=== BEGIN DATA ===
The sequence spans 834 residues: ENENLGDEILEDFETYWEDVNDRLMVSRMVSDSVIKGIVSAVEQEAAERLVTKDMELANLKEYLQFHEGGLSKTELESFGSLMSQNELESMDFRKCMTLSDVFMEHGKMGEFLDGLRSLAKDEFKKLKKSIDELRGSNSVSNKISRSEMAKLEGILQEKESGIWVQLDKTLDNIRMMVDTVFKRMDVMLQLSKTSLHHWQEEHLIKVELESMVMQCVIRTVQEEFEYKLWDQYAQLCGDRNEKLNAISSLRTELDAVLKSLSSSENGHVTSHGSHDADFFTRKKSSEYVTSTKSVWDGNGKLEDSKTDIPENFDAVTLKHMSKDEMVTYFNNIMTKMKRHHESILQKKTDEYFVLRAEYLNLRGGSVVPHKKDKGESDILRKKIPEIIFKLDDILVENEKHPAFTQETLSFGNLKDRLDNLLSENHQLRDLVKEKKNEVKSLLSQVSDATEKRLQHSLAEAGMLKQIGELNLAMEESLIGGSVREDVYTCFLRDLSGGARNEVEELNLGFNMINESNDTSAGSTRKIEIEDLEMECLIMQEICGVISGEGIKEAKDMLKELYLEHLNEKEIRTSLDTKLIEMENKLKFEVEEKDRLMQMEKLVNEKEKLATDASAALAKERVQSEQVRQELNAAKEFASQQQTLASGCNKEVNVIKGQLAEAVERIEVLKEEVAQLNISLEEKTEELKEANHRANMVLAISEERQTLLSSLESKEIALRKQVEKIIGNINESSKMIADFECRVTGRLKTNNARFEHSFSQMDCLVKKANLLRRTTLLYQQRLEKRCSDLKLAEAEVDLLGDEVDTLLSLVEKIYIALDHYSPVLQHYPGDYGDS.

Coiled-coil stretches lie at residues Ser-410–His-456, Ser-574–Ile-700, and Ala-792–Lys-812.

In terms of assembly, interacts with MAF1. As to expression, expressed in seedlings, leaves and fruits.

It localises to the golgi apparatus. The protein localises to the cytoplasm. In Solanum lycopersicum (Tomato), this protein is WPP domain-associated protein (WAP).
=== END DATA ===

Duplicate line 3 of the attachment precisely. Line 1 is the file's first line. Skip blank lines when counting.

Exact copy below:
In terms of assembly, interacts with MAF1. As to expression, expressed in seedlings, leaves and fruits.